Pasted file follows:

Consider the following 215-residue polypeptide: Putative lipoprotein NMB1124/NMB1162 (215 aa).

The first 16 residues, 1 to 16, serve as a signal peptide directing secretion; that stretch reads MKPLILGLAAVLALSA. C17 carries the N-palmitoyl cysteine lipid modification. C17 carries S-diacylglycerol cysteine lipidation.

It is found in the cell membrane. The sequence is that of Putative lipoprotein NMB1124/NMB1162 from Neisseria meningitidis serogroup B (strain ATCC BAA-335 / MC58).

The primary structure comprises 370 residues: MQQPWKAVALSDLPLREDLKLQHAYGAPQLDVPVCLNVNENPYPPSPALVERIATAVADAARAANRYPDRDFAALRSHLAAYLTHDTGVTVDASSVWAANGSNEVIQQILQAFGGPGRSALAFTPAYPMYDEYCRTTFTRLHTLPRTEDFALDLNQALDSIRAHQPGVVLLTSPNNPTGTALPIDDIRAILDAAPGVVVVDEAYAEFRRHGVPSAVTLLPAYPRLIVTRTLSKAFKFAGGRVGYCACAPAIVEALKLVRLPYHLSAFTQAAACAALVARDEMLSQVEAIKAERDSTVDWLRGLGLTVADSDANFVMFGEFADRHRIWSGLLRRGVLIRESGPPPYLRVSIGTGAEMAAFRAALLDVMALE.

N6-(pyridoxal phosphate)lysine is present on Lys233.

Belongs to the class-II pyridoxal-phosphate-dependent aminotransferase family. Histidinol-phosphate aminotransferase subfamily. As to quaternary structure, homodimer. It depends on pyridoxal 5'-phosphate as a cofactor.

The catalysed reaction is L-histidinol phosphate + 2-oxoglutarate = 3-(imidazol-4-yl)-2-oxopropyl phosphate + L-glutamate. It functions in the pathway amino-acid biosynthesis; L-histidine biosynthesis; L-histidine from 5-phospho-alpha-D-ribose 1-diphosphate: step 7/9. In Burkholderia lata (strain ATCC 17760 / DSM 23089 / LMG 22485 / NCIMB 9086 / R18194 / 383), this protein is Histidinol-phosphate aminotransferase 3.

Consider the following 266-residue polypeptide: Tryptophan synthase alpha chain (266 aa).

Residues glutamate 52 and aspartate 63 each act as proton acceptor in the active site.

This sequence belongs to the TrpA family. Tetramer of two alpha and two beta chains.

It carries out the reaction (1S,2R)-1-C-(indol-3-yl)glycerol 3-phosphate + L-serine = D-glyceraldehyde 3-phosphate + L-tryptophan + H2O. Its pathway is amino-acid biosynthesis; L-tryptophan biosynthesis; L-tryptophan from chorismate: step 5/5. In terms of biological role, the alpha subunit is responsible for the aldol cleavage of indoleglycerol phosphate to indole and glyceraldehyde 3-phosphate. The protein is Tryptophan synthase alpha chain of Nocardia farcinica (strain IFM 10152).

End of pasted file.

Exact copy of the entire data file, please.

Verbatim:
Consider the following 215-residue polypeptide: Putative lipoprotein NMB1124/NMB1162 (215 aa).

The first 16 residues, 1 to 16, serve as a signal peptide directing secretion; that stretch reads MKPLILGLAAVLALSA. C17 carries the N-palmitoyl cysteine lipid modification. C17 carries S-diacylglycerol cysteine lipidation.

It is found in the cell membrane. The sequence is that of Putative lipoprotein NMB1124/NMB1162 from Neisseria meningitidis serogroup B (strain ATCC BAA-335 / MC58).

The primary structure comprises 370 residues: MQQPWKAVALSDLPLREDLKLQHAYGAPQLDVPVCLNVNENPYPPSPALVERIATAVADAARAANRYPDRDFAALRSHLAAYLTHDTGVTVDASSVWAANGSNEVIQQILQAFGGPGRSALAFTPAYPMYDEYCRTTFTRLHTLPRTEDFALDLNQALDSIRAHQPGVVLLTSPNNPTGTALPIDDIRAILDAAPGVVVVDEAYAEFRRHGVPSAVTLLPAYPRLIVTRTLSKAFKFAGGRVGYCACAPAIVEALKLVRLPYHLSAFTQAAACAALVARDEMLSQVEAIKAERDSTVDWLRGLGLTVADSDANFVMFGEFADRHRIWSGLLRRGVLIRESGPPPYLRVSIGTGAEMAAFRAALLDVMALE.

N6-(pyridoxal phosphate)lysine is present on Lys233.

Belongs to the class-II pyridoxal-phosphate-dependent aminotransferase family. Histidinol-phosphate aminotransferase subfamily. As to quaternary structure, homodimer. It depends on pyridoxal 5'-phosphate as a cofactor.

The catalysed reaction is L-histidinol phosphate + 2-oxoglutarate = 3-(imidazol-4-yl)-2-oxopropyl phosphate + L-glutamate. It functions in the pathway amino-acid biosynthesis; L-histidine biosynthesis; L-histidine from 5-phospho-alpha-D-ribose 1-diphosphate: step 7/9. In Burkholderia lata (strain ATCC 17760 / DSM 23089 / LMG 22485 / NCIMB 9086 / R18194 / 383), this protein is Histidinol-phosphate aminotransferase 3.

Consider the following 266-residue polypeptide: Tryptophan synthase alpha chain (266 aa).

Residues glutamate 52 and aspartate 63 each act as proton acceptor in the active site.

This sequence belongs to the TrpA family. Tetramer of two alpha and two beta chains.

It carries out the reaction (1S,2R)-1-C-(indol-3-yl)glycerol 3-phosphate + L-serine = D-glyceraldehyde 3-phosphate + L-tryptophan + H2O. Its pathway is amino-acid biosynthesis; L-tryptophan biosynthesis; L-tryptophan from chorismate: step 5/5. In terms of biological role, the alpha subunit is responsible for the aldol cleavage of indoleglycerol phosphate to indole and glyceraldehyde 3-phosphate. The protein is Tryptophan synthase alpha chain of Nocardia farcinica (strain IFM 10152).